Kim Jong Un warns North Korea could consider change of tack

Kim Jong Un warns North Korea could consider change of tack

Kim Jong Un warns North Korea could consider change of tack

In this year's speech, broadcast on state television early on Tuesday, Mr Kim said "if the USA does not keep its promise made in front of the whole world. and insists on sanctions and pressures on our republic, we may be left with no choice but to consider a new way to safeguard our sovereignty and interests".

Nuclear talks between Washington and Pyongyang have stalled since then, and Mr Kim's New Year address has cast further doubt on whether he is willing to give up the weapons after all. Kim has pledged that North Korea will not make or use nuclear weapons, and the initial détente process saw the dismantling of the only known testing site and a missile engine facility.

Duyeon Kim, from the Center for a New American Security, told CNN that the New Year's message was "confident" and "normal", but added that the message to the USA was clear: "He still sent a very firm word of caution, bordering a nuanced threat, that if Washington doesn't keep its Singapore promise and continues with sanctions, then he has Plan B in mind and will go his separate way".

He called last year "a year of stirring events that witnessed a dramatic change unprecedented in the history of national division spanning more than seven decades". There are views that North Korea wants a quick second summit because it thinks it can win major concessions from Trump that they probably couldn't from lower-level USA officials, who are more adamant about the North committing to inspections and verification.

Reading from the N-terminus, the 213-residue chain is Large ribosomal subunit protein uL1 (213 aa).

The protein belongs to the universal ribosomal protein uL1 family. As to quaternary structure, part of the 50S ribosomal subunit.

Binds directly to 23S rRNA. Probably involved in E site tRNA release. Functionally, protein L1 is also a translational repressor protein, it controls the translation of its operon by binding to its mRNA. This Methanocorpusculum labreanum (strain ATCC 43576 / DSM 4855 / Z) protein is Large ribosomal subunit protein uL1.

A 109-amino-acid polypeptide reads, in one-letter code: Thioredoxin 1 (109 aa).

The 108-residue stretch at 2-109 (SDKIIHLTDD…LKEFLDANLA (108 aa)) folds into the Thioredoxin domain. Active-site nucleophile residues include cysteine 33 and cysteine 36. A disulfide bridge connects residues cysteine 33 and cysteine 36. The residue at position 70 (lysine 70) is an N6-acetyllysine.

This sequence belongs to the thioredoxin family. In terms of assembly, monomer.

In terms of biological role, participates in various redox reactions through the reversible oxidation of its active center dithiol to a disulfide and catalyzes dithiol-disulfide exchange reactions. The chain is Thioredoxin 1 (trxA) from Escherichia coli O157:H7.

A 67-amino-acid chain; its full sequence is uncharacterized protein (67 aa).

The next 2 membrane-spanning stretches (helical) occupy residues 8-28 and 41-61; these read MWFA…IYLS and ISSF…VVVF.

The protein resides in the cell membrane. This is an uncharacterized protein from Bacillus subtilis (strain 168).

It was not clear what "new path" the North Korean leader was referring to.

Kim and Trump vowed to work toward denuclearization and build "lasting and stable" peace at their landmark summit in Singapore in June, but little progress has been made since.

Dressed in a Western style suit, Kim spoke from a dark leather armchair in an office lined with packed bookshelves and paintings of his father, Kim Jong Il, and grandfather Kim Il Sung - a setting that resembled more intimate addresses from the White House by the US president.

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It came after a year of high tensions when the North made rapid progress with its weapons development, carrying out its sixth nuclear test - by far its most powerful to date - and launching rockets capable of reaching the entire United States mainland. "A deadlock in US-North Korea talks is likely to continue for now".

He called for the two Koreas to take more practical steps to establish peace after formally ending the 1950-53 Korean War by closely discussing the matter with the relevant parties.

There was no immediate reaction from the US State Department, but South Korea's presidential office welcomed Kim's speech, saying it carried his "firm will" to advance relations with Seoul and Washington.

But with Kim highlighting the need to turn further attention to economic prosperity in his speech, North Korea is also likely to continue to bring up such economic projects as a main agenda - even more than it did a year ago.

North Korea is subject to various sets of United Nations Security Council sanctions related to its banned nuclear and ballistic missile weapons programmes.

The Seoul government shut down the joint industrial complex at the North's border town of Kaesong in 2016 in retaliation for Pyongyang's nuclear and missile provocations at the time.

The Mount Kumgang tours were suspended after South Korean tourist Park Wang-ja was shot dead by a North Korean soldier in July 2008.

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